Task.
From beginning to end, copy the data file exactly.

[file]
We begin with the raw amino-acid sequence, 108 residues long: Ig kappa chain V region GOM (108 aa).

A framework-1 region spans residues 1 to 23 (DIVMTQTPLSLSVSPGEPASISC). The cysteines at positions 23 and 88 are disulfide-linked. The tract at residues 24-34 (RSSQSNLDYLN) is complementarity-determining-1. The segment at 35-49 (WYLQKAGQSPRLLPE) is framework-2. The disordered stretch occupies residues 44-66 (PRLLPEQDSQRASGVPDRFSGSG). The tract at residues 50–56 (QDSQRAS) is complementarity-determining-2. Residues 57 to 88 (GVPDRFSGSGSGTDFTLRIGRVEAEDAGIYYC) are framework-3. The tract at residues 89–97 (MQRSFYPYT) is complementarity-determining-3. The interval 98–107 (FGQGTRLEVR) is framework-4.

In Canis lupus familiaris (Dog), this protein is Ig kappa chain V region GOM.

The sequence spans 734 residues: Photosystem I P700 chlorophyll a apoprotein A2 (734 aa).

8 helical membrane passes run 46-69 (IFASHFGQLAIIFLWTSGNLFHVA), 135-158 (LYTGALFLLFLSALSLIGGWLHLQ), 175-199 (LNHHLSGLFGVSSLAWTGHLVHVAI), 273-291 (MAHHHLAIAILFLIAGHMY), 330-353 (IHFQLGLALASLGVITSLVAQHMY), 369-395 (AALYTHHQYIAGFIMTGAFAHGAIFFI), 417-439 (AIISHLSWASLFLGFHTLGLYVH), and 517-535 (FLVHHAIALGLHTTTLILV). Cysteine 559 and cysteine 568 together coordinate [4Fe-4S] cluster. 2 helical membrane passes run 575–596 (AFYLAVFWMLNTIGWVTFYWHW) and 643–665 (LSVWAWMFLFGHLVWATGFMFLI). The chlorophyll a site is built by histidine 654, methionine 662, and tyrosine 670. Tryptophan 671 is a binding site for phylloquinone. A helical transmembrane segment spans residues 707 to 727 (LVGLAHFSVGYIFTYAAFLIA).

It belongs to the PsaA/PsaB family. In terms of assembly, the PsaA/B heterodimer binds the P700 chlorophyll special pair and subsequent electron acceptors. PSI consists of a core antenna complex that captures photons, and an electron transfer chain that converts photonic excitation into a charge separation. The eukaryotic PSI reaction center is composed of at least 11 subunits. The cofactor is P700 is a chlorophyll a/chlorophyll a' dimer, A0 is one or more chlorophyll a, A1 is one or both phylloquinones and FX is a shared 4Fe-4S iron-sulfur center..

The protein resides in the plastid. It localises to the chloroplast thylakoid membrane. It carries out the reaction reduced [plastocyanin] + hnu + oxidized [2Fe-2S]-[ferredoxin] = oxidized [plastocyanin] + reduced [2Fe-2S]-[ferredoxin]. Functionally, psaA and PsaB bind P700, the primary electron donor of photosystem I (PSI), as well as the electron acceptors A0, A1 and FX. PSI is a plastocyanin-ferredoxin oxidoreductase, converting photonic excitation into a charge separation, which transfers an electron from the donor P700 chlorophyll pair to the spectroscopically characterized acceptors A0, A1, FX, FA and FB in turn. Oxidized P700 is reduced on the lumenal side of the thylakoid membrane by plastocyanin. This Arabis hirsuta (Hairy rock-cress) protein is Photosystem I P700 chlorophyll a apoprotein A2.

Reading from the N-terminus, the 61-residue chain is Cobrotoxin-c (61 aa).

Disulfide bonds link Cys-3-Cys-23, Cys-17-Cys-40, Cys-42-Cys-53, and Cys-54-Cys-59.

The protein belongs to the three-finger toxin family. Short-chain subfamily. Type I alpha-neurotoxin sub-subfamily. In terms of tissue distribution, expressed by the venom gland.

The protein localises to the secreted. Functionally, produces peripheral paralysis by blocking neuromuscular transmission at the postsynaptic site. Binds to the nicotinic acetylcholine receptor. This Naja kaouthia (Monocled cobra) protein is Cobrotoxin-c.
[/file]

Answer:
We begin with the raw amino-acid sequence, 108 residues long: Ig kappa chain V region GOM (108 aa).

A framework-1 region spans residues 1 to 23 (DIVMTQTPLSLSVSPGEPASISC). The cysteines at positions 23 and 88 are disulfide-linked. The tract at residues 24-34 (RSSQSNLDYLN) is complementarity-determining-1. The segment at 35-49 (WYLQKAGQSPRLLPE) is framework-2. The disordered stretch occupies residues 44-66 (PRLLPEQDSQRASGVPDRFSGSG). The tract at residues 50–56 (QDSQRAS) is complementarity-determining-2. Residues 57 to 88 (GVPDRFSGSGSGTDFTLRIGRVEAEDAGIYYC) are framework-3. The tract at residues 89–97 (MQRSFYPYT) is complementarity-determining-3. The interval 98–107 (FGQGTRLEVR) is framework-4.

In Canis lupus familiaris (Dog), this protein is Ig kappa chain V region GOM.

The sequence spans 734 residues: Photosystem I P700 chlorophyll a apoprotein A2 (734 aa).

8 helical membrane passes run 46-69 (IFASHFGQLAIIFLWTSGNLFHVA), 135-158 (LYTGALFLLFLSALSLIGGWLHLQ), 175-199 (LNHHLSGLFGVSSLAWTGHLVHVAI), 273-291 (MAHHHLAIAILFLIAGHMY), 330-353 (IHFQLGLALASLGVITSLVAQHMY), 369-395 (AALYTHHQYIAGFIMTGAFAHGAIFFI), 417-439 (AIISHLSWASLFLGFHTLGLYVH), and 517-535 (FLVHHAIALGLHTTTLILV). Cysteine 559 and cysteine 568 together coordinate [4Fe-4S] cluster. 2 helical membrane passes run 575–596 (AFYLAVFWMLNTIGWVTFYWHW) and 643–665 (LSVWAWMFLFGHLVWATGFMFLI). The chlorophyll a site is built by histidine 654, methionine 662, and tyrosine 670. Tryptophan 671 is a binding site for phylloquinone. A helical transmembrane segment spans residues 707 to 727 (LVGLAHFSVGYIFTYAAFLIA).

It belongs to the PsaA/PsaB family. In terms of assembly, the PsaA/B heterodimer binds the P700 chlorophyll special pair and subsequent electron acceptors. PSI consists of a core antenna complex that captures photons, and an electron transfer chain that converts photonic excitation into a charge separation. The eukaryotic PSI reaction center is composed of at least 11 subunits. The cofactor is P700 is a chlorophyll a/chlorophyll a' dimer, A0 is one or more chlorophyll a, A1 is one or both phylloquinones and FX is a shared 4Fe-4S iron-sulfur center..

The protein resides in the plastid. It localises to the chloroplast thylakoid membrane. It carries out the reaction reduced [plastocyanin] + hnu + oxidized [2Fe-2S]-[ferredoxin] = oxidized [plastocyanin] + reduced [2Fe-2S]-[ferredoxin]. Functionally, psaA and PsaB bind P700, the primary electron donor of photosystem I (PSI), as well as the electron acceptors A0, A1 and FX. PSI is a plastocyanin-ferredoxin oxidoreductase, converting photonic excitation into a charge separation, which transfers an electron from the donor P700 chlorophyll pair to the spectroscopically characterized acceptors A0, A1, FX, FA and FB in turn. Oxidized P700 is reduced on the lumenal side of the thylakoid membrane by plastocyanin. This Arabis hirsuta (Hairy rock-cress) protein is Photosystem I P700 chlorophyll a apoprotein A2.

Reading from the N-terminus, the 61-residue chain is Cobrotoxin-c (61 aa).

Disulfide bonds link Cys-3-Cys-23, Cys-17-Cys-40, Cys-42-Cys-53, and Cys-54-Cys-59.

The protein belongs to the three-finger toxin family. Short-chain subfamily. Type I alpha-neurotoxin sub-subfamily. In terms of tissue distribution, expressed by the venom gland.

The protein localises to the secreted. Functionally, produces peripheral paralysis by blocking neuromuscular transmission at the postsynaptic site. Binds to the nicotinic acetylcholine receptor. This Naja kaouthia (Monocled cobra) protein is Cobrotoxin-c.